British spies want to invade your privacy. European Commissioners want to protect it. That would seem to be the state of play, based on current headlines.
What is less discussed is where the boundaries of personal privacy should be set and who has the responsibility for policing them. Twenty-five years ago this was easy to define. You went into your house, shut the door and drew the curtains and anybody choosing to intrude was invading your privacy. Long lenses were used by paparazzi to cross those thresholds, of course. But interception of private communications - essentially phone calls and post - was only permitted under tightly controlled conditions and rarely happened outside of them. Even so, some individuals felt it was an invasion of their privacy when the government of the time decided to make the Electoral Register available to anybody who wanted it.
Registering to vote and being identifiable as a citizen are critical to a democracy, but a segment of the population still felt it was a step too far. Ten years ago, these clear boundaries started to get eroded with the explosion of use of email and mobile phones. Unsecure, unencrypted messages were bouncing around, sitting on servers, being overheard or read over shoulders. As we now know, it was a golden age for tabloid newspapers who discovered a simple trick to listen into voicemail (and more corrupt tricks to get hold of mobile phone numbers in the first place).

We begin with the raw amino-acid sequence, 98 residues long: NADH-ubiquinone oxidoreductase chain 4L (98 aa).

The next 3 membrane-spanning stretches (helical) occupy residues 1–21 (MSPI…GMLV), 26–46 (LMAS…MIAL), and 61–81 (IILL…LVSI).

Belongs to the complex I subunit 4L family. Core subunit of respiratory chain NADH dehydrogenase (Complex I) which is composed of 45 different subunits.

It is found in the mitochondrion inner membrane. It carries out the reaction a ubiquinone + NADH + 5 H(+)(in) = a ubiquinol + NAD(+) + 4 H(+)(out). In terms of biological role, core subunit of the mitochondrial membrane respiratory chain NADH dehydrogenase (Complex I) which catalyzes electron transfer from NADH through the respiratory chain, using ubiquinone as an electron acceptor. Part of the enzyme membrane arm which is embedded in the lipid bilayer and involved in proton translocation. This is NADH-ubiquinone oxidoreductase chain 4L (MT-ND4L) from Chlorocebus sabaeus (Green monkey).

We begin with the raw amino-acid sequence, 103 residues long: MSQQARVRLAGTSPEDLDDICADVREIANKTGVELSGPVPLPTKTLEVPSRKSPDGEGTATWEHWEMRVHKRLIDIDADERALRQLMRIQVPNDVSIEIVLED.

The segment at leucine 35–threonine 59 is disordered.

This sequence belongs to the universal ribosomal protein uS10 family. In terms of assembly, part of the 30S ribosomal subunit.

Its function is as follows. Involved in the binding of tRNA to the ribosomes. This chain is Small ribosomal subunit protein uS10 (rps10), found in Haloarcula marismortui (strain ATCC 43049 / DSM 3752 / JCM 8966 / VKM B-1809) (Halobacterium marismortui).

As the Internet and mobile increasingly penetrated consumers’ lives, the boundaries of what is private and what public have blurred. Social networks have made the concept of any boundary at all arguably irrelevant, especially given the willingness of many users to tell the whole world everything about themselves. Yet the concept of privacy still persists in most people’s minds and is enshrined as a human right in European law. What we do not have is a clear definition of what it means to be private and when that right can be exercised or needs to be protected. At home, behind closed doors remains private. But if you are using an open wi-fi connection, any passer-by might be able to gain access to your communications. Does the burden of protecting your privacy rest with yourself, by adjusting security settings?
Or is it down to better policing and enforcement to ensure anybody “overhearing” in this way gets punished? When it comes to policing and national security, the boundaries have become even more challenged. A tipping point was clearly the use of instant messaging during last year’s riots to allegedly incite and organise events. Now those services are demanding real-time access to prevent criminality.
Nobody would argue against legitimate policing and enforcement. But once the door is opened to such access, it becomes harder to control who steps through it. We have learned that the hard way with the tabloid phone hacking scandal. Now we need to ensure privacy does not get lost in the push to give those services the crime-fighting tools they need.